These are just some interesting bits of African marriage trivia that I have found. I'll be adding more as I learn, and of course, I welcome any additional bits of trivia from you if you have any.
- In some South African tribes, the parents of both the bride and the groom will carry fire from their own homes to light the first fire in the new couples' house. This symbolizes the fire of a new union and a new family.
- Cowrie shells are believed to promote fertility; they are used to make earrings, necklaces, decorative clothing and bridal headpieces.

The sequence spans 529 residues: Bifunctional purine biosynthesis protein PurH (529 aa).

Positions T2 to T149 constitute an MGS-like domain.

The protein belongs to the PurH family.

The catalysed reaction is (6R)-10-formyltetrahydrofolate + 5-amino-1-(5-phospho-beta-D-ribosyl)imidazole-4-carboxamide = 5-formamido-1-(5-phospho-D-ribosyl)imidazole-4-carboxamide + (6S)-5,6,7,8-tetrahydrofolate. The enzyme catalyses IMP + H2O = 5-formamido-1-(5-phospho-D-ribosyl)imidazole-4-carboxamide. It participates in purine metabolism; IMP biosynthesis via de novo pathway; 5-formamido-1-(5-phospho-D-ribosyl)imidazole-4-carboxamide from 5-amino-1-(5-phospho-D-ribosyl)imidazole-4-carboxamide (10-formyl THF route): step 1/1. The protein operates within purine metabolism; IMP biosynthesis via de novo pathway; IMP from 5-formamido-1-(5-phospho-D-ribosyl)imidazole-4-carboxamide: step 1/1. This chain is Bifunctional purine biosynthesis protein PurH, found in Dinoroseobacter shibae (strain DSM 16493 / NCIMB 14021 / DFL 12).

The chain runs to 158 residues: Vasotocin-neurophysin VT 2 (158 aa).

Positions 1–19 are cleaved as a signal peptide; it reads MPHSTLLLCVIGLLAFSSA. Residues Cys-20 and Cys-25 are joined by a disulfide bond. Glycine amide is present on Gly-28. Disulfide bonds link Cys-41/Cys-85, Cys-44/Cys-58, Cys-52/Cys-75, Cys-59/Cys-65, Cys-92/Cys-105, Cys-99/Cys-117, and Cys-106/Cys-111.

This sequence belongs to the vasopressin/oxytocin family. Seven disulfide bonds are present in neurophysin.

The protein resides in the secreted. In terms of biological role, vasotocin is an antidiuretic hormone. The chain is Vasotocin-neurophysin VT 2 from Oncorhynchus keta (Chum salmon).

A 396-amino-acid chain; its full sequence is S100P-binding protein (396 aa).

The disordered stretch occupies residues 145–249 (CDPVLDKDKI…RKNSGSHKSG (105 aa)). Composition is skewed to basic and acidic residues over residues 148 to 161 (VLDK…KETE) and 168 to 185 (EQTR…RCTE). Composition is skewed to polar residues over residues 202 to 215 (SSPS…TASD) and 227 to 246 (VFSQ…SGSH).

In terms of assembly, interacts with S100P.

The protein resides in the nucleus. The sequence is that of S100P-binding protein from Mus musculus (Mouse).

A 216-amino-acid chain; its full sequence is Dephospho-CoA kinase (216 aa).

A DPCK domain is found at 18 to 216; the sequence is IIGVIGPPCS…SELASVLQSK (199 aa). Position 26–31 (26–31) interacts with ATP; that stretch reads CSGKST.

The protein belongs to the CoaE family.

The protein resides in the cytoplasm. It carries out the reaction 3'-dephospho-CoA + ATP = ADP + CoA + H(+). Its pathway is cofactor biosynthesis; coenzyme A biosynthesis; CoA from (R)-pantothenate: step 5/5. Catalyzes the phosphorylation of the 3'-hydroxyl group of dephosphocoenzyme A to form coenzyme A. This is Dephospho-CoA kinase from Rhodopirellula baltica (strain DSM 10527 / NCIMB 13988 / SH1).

- Ochre-colored (red) clay is applied to the skin by some Africans because it is believed that it "awakens love".
- In some parts of West Africa, fattening rooms are used to pamper the bride-to-be and plumpen/fatten her up before marriage. This is done to make her more attractive and desirable to her future husband. It is believed that a plumper, more voluptuous bride is more fertile and more attractive.
- In many countries across the continent, the knot is tied...literally. By wrapping a leather strip or a piece of twine, cord or vine around the couples' wrists, waists, or hands. The knot symbolizes the binding of the two in matrimony.
- In some cultures the brides are decorated with henna to beautify them before the wedding ceremony.